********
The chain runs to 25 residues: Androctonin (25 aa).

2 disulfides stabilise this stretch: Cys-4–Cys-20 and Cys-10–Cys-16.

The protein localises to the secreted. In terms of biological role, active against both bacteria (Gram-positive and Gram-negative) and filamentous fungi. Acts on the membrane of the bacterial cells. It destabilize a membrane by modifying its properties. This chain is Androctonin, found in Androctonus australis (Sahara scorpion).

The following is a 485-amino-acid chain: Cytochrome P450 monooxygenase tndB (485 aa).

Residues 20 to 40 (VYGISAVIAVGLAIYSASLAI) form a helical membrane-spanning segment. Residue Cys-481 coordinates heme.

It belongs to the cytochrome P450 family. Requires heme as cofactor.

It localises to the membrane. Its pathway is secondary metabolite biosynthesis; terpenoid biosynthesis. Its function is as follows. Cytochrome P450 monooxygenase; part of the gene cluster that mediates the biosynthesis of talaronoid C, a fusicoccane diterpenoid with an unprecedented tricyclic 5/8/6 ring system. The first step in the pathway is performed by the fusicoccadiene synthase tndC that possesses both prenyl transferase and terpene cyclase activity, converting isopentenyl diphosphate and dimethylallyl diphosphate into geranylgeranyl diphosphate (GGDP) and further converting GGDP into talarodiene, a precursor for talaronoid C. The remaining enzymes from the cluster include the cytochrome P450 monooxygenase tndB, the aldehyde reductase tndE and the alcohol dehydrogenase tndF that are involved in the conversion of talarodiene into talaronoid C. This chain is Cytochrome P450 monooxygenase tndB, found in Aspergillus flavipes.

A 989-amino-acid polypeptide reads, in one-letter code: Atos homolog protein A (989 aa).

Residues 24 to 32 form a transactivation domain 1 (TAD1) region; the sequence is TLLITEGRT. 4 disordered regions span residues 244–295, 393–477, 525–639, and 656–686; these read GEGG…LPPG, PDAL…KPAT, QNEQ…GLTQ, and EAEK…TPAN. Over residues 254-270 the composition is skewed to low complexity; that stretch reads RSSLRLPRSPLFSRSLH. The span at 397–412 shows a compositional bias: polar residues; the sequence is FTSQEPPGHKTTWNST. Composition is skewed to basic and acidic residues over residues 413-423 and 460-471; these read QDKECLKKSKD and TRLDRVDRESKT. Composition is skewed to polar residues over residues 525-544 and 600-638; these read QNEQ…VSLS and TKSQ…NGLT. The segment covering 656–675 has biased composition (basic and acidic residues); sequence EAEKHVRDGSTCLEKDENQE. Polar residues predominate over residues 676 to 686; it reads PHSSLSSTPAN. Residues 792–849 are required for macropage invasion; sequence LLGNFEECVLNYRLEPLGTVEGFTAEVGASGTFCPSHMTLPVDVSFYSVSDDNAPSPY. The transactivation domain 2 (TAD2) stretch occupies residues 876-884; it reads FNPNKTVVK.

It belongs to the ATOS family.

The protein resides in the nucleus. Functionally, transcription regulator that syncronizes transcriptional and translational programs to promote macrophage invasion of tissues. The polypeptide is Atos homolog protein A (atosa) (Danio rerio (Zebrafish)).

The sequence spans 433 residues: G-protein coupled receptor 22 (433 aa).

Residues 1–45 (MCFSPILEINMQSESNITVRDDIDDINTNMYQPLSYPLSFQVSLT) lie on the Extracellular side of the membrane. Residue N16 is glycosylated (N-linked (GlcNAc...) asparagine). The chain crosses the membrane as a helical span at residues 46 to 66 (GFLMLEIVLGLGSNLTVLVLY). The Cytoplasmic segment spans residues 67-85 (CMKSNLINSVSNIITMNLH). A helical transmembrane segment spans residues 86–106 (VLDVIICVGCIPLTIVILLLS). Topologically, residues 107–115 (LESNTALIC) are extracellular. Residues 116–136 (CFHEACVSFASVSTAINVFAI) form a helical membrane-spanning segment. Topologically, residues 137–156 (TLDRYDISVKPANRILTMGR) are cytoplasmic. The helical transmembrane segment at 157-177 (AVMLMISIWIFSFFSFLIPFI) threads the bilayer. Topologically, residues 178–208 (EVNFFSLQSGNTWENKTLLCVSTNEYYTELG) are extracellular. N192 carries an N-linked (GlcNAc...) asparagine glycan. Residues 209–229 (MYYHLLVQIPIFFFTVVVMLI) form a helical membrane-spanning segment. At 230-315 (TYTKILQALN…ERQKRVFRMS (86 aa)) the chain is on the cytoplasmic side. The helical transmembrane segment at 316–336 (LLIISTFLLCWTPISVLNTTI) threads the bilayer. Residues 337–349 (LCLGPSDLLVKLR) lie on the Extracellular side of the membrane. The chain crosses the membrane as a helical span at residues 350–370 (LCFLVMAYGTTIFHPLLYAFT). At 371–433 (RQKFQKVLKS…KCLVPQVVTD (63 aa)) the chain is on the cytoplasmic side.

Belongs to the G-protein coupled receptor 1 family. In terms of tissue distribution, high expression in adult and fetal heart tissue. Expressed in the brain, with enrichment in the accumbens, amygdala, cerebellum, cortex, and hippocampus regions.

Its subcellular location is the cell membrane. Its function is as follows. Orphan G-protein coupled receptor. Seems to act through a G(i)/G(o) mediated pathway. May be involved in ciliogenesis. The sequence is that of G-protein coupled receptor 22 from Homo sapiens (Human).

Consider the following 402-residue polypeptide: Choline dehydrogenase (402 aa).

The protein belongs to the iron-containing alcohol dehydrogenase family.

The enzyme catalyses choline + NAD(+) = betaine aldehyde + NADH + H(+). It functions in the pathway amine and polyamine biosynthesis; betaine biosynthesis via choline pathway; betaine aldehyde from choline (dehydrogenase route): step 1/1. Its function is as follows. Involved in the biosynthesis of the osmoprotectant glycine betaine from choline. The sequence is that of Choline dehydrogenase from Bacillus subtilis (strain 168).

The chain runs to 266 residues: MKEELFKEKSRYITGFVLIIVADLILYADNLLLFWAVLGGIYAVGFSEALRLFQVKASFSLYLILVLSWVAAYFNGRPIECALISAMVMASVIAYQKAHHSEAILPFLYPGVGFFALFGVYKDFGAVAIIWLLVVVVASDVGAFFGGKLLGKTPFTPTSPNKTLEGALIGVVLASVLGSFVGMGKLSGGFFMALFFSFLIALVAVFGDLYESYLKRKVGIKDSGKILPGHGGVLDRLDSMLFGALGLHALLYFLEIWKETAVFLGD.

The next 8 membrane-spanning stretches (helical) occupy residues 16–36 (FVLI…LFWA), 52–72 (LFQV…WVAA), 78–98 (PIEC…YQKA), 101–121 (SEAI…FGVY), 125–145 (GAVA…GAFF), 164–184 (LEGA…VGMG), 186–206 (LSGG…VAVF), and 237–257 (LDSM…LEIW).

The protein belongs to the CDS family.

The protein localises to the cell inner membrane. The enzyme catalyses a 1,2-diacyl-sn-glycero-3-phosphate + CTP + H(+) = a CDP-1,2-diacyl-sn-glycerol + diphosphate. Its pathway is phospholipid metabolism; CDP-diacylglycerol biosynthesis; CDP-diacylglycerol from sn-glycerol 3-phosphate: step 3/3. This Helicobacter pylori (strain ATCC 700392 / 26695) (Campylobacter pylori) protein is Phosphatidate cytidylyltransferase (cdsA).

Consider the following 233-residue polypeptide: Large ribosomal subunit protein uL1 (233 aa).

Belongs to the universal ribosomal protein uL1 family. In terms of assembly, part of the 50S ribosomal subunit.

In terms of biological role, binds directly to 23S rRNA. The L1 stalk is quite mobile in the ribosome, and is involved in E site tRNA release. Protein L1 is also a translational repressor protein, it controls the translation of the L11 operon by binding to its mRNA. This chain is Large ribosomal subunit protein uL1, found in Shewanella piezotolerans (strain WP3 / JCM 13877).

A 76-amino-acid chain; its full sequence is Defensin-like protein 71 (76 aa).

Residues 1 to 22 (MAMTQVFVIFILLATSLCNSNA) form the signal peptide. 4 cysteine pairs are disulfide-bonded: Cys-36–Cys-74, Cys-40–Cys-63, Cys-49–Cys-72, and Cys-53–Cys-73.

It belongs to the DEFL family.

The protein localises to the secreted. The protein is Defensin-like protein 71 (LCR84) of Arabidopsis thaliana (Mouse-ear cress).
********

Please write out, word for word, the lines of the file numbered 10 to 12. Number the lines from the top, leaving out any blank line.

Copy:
It belongs to the ATOS family.

The protein resides in the nucleus. Functionally, transcription regulator that syncronizes transcriptional and translational programs to promote macrophage invasion of tissues. The polypeptide is Atos homolog protein A (atosa) (Danio rerio (Zebrafish)).

The sequence spans 433 residues: G-protein coupled receptor 22 (433 aa).